The British Medical Association (BMA) has recommended 25 patient contacts per day as the limit to deliver safe care.10 On average, GPs undertake almost 50% more patient contacts than this limit per day.11 Current BMA standards set out that no more than 3 hours in a 4-hour and 10 minute session should be spent in consultation with patients.10 Emotional labour (regulating emotions when undertaking patient-facing care) and decision fatigue, both of which contribute to burnout, build with each patient contact. Uncapped demand, where clinicians are expected to undertake any number of patient contacts per day is also dangerous and must be avoided.10

A culture shift away from number of appointments as a standard unit of production is essential for stakeholders, including the NHS, the media, and patients. In order to survive, general practice teams need adequate flexibility to meet their patients’ needs. The full remit of the general practice workload must be acknowledged and remunerated. Demand must be capped according to resource.


  1. Black J, Hashimzade N, Myles G. Piecework. In: Black J, Hashimzade N, Myles G, eds. A Dictionary of Economics. 4th edn. Oxford: Oxford University Press, 2013.
  2. NHS Digital. Appointments in general practice. 2022. (accessed 12 Jan 2023).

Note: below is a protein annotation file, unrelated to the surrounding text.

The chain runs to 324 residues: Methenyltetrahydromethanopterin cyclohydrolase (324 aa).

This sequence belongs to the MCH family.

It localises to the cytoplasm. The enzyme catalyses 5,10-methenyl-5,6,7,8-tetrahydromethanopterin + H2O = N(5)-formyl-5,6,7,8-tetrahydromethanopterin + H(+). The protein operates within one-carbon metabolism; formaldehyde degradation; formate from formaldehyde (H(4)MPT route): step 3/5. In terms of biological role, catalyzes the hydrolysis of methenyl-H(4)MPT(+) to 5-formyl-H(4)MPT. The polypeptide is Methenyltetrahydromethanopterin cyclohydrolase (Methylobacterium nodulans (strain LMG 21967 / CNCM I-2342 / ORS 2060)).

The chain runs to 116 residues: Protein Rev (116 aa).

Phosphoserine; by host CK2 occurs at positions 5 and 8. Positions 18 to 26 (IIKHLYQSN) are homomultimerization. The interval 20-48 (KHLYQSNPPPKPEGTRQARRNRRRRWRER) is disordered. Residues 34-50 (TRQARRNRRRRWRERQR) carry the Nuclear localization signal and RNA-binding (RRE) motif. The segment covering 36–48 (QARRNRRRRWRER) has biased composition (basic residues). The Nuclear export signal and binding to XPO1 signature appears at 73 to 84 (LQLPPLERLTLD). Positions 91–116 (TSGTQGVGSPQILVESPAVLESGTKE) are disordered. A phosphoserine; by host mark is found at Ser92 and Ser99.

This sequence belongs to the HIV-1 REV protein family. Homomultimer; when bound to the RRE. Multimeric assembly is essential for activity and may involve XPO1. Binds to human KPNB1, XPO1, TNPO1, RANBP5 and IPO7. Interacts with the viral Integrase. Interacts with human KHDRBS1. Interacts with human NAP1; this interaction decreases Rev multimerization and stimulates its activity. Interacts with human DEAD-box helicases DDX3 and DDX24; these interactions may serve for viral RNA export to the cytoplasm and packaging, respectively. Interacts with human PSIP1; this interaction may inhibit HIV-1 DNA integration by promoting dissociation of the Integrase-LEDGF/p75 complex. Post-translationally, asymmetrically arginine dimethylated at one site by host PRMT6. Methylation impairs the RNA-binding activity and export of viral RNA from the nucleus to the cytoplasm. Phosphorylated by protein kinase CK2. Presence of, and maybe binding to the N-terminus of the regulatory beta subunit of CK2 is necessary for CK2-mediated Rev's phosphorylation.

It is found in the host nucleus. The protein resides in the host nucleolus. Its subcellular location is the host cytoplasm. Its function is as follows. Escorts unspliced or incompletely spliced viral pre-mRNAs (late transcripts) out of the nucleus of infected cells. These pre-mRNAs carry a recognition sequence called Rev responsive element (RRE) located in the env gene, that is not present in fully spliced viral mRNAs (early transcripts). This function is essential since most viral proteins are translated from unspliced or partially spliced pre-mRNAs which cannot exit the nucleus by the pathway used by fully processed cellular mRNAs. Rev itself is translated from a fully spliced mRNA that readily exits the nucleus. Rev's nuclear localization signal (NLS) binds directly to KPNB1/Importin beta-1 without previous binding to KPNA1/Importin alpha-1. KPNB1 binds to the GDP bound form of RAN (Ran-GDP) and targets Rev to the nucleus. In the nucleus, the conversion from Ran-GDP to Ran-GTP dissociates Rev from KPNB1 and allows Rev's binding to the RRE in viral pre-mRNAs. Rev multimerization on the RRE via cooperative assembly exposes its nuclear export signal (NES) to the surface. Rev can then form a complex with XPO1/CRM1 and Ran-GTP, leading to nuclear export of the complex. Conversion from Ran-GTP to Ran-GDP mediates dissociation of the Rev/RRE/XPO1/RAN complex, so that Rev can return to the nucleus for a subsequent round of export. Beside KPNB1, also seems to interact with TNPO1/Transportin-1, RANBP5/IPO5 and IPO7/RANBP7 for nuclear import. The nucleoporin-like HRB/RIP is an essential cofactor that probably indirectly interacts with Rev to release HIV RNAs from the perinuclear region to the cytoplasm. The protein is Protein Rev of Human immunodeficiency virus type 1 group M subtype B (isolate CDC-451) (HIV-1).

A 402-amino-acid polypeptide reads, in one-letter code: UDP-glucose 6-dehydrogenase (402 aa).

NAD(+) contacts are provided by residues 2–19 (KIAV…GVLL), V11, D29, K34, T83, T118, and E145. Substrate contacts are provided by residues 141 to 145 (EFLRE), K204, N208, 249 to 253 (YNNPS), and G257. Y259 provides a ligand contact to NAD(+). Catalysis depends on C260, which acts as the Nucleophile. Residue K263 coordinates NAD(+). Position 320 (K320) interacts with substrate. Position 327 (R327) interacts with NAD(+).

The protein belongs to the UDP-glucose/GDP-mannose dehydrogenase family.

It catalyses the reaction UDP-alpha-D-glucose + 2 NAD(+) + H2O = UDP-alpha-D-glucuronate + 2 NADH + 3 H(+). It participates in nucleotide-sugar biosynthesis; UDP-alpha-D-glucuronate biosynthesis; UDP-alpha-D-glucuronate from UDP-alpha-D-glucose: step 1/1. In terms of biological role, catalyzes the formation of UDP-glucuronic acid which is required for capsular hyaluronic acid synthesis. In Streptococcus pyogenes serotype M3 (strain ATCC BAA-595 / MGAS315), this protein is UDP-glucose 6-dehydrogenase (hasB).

3. General Medical Council. Burnout for all trainees and trainers. 2022. (accessed 12 Jan 2023).
  4. Pulse Today. More than a quarter of GPs work beyond safe hours every week. Pulse Today 2017; 17 Jan: (accessed 12 Jan 2023)
  5. Haynes L. Three in four GPs working extra unpaid session each week, poll finds. GPonline 2022; 21 Feb: (accessed 12 Jan 2023).
  6. Bergman K. Workload issues affecting GP trainees’ plans for their future careers. 2022. (accessed 12 Jan 2023).
  7. Salisbury H. Helen Salisbury: where have our GPs gone? BMJ 2022; 377: o1158.
  8. Flaxman P. The 10-minute appointment. Br J Gen Pract 2015; DOI:
  9. Salisbury H. Helen Salisbury: the 10 minute appointment. BMJ 2019; 365: l2389.
  10. British Medical Association. Safe working in general practice. 2023. (accessed 12 Jan 2023).
  11. Phillips S, Ede R, Landau D. At your service. A proposal to reform general practice and enable digital healthcare at scale. 2022. (accessed 12 Jan 2023).

Featured photo by Remy Gieling on Unsplash.